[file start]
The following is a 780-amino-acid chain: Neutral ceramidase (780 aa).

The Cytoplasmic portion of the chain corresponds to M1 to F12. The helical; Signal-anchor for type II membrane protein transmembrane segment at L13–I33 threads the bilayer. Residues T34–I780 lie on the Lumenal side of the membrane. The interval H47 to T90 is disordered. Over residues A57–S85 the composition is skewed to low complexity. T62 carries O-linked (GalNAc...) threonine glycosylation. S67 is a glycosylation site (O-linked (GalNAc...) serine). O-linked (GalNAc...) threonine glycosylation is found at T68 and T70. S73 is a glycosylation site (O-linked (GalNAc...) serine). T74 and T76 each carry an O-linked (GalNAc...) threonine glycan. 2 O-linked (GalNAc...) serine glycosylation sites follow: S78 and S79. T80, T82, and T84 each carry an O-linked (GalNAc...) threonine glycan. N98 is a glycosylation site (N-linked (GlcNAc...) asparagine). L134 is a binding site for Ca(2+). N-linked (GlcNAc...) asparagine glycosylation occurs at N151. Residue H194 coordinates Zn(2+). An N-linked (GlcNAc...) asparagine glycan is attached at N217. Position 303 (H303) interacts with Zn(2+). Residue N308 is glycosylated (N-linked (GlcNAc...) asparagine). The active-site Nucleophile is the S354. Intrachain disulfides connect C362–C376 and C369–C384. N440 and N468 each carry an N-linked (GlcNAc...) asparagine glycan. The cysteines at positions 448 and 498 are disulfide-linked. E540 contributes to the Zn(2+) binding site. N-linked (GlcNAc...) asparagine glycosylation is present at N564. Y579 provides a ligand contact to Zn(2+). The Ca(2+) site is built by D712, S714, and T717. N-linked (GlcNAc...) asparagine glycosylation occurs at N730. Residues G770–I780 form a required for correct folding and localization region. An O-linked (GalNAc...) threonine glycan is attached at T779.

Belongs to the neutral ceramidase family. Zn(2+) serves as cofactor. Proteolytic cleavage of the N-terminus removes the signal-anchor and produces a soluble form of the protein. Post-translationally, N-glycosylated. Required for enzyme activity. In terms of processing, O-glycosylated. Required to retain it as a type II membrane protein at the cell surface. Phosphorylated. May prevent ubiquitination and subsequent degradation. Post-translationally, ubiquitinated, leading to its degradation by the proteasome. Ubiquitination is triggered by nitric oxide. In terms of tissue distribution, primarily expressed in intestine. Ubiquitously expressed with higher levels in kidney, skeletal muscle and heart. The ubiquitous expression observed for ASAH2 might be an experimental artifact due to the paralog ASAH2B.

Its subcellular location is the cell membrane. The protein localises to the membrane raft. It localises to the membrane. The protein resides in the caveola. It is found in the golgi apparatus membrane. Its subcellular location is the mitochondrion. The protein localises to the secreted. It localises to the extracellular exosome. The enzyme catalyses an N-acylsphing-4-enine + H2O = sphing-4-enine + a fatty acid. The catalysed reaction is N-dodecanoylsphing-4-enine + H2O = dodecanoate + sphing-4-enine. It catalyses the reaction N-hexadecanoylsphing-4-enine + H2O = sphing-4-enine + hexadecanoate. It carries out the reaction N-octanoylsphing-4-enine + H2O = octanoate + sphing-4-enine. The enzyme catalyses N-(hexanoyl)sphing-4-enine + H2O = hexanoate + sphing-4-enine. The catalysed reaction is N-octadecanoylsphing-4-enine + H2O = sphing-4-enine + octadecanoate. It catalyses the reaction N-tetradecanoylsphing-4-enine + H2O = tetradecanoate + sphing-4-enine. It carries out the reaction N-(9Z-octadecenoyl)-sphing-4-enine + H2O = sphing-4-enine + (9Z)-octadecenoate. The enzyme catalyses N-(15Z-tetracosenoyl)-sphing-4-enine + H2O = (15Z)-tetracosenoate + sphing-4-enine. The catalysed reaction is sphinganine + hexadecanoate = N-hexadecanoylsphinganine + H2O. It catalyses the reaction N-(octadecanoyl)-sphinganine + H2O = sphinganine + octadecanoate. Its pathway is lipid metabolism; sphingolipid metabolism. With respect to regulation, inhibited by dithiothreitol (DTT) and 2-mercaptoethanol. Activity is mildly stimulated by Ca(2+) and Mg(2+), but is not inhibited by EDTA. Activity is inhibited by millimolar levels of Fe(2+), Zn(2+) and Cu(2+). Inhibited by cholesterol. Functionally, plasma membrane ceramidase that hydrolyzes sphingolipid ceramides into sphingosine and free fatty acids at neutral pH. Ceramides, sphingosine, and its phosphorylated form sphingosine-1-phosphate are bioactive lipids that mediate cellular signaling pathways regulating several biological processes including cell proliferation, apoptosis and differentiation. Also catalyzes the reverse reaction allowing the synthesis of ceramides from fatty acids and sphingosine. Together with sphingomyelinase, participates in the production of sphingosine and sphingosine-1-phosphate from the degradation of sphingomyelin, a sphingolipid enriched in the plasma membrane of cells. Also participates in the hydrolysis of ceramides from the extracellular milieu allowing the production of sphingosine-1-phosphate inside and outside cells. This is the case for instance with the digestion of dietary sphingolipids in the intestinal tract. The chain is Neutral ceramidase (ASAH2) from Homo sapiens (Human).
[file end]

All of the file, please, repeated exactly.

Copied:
The following is a 780-amino-acid chain: Neutral ceramidase (780 aa).

The Cytoplasmic portion of the chain corresponds to M1 to F12. The helical; Signal-anchor for type II membrane protein transmembrane segment at L13–I33 threads the bilayer. Residues T34–I780 lie on the Lumenal side of the membrane. The interval H47 to T90 is disordered. Over residues A57–S85 the composition is skewed to low complexity. T62 carries O-linked (GalNAc...) threonine glycosylation. S67 is a glycosylation site (O-linked (GalNAc...) serine). O-linked (GalNAc...) threonine glycosylation is found at T68 and T70. S73 is a glycosylation site (O-linked (GalNAc...) serine). T74 and T76 each carry an O-linked (GalNAc...) threonine glycan. 2 O-linked (GalNAc...) serine glycosylation sites follow: S78 and S79. T80, T82, and T84 each carry an O-linked (GalNAc...) threonine glycan. N98 is a glycosylation site (N-linked (GlcNAc...) asparagine). L134 is a binding site for Ca(2+). N-linked (GlcNAc...) asparagine glycosylation occurs at N151. Residue H194 coordinates Zn(2+). An N-linked (GlcNAc...) asparagine glycan is attached at N217. Position 303 (H303) interacts with Zn(2+). Residue N308 is glycosylated (N-linked (GlcNAc...) asparagine). The active-site Nucleophile is the S354. Intrachain disulfides connect C362–C376 and C369–C384. N440 and N468 each carry an N-linked (GlcNAc...) asparagine glycan. The cysteines at positions 448 and 498 are disulfide-linked. E540 contributes to the Zn(2+) binding site. N-linked (GlcNAc...) asparagine glycosylation is present at N564. Y579 provides a ligand contact to Zn(2+). The Ca(2+) site is built by D712, S714, and T717. N-linked (GlcNAc...) asparagine glycosylation occurs at N730. Residues G770–I780 form a required for correct folding and localization region. An O-linked (GalNAc...) threonine glycan is attached at T779.

Belongs to the neutral ceramidase family. Zn(2+) serves as cofactor. Proteolytic cleavage of the N-terminus removes the signal-anchor and produces a soluble form of the protein. Post-translationally, N-glycosylated. Required for enzyme activity. In terms of processing, O-glycosylated. Required to retain it as a type II membrane protein at the cell surface. Phosphorylated. May prevent ubiquitination and subsequent degradation. Post-translationally, ubiquitinated, leading to its degradation by the proteasome. Ubiquitination is triggered by nitric oxide. In terms of tissue distribution, primarily expressed in intestine. Ubiquitously expressed with higher levels in kidney, skeletal muscle and heart. The ubiquitous expression observed for ASAH2 might be an experimental artifact due to the paralog ASAH2B.

Its subcellular location is the cell membrane. The protein localises to the membrane raft. It localises to the membrane. The protein resides in the caveola. It is found in the golgi apparatus membrane. Its subcellular location is the mitochondrion. The protein localises to the secreted. It localises to the extracellular exosome. The enzyme catalyses an N-acylsphing-4-enine + H2O = sphing-4-enine + a fatty acid. The catalysed reaction is N-dodecanoylsphing-4-enine + H2O = dodecanoate + sphing-4-enine. It catalyses the reaction N-hexadecanoylsphing-4-enine + H2O = sphing-4-enine + hexadecanoate. It carries out the reaction N-octanoylsphing-4-enine + H2O = octanoate + sphing-4-enine. The enzyme catalyses N-(hexanoyl)sphing-4-enine + H2O = hexanoate + sphing-4-enine. The catalysed reaction is N-octadecanoylsphing-4-enine + H2O = sphing-4-enine + octadecanoate. It catalyses the reaction N-tetradecanoylsphing-4-enine + H2O = tetradecanoate + sphing-4-enine. It carries out the reaction N-(9Z-octadecenoyl)-sphing-4-enine + H2O = sphing-4-enine + (9Z)-octadecenoate. The enzyme catalyses N-(15Z-tetracosenoyl)-sphing-4-enine + H2O = (15Z)-tetracosenoate + sphing-4-enine. The catalysed reaction is sphinganine + hexadecanoate = N-hexadecanoylsphinganine + H2O. It catalyses the reaction N-(octadecanoyl)-sphinganine + H2O = sphinganine + octadecanoate. Its pathway is lipid metabolism; sphingolipid metabolism. With respect to regulation, inhibited by dithiothreitol (DTT) and 2-mercaptoethanol. Activity is mildly stimulated by Ca(2+) and Mg(2+), but is not inhibited by EDTA. Activity is inhibited by millimolar levels of Fe(2+), Zn(2+) and Cu(2+). Inhibited by cholesterol. Functionally, plasma membrane ceramidase that hydrolyzes sphingolipid ceramides into sphingosine and free fatty acids at neutral pH. Ceramides, sphingosine, and its phosphorylated form sphingosine-1-phosphate are bioactive lipids that mediate cellular signaling pathways regulating several biological processes including cell proliferation, apoptosis and differentiation. Also catalyzes the reverse reaction allowing the synthesis of ceramides from fatty acids and sphingosine. Together with sphingomyelinase, participates in the production of sphingosine and sphingosine-1-phosphate from the degradation of sphingomyelin, a sphingolipid enriched in the plasma membrane of cells. Also participates in the hydrolysis of ceramides from the extracellular milieu allowing the production of sphingosine-1-phosphate inside and outside cells. This is the case for instance with the digestion of dietary sphingolipids in the intestinal tract. The chain is Neutral ceramidase (ASAH2) from Homo sapiens (Human).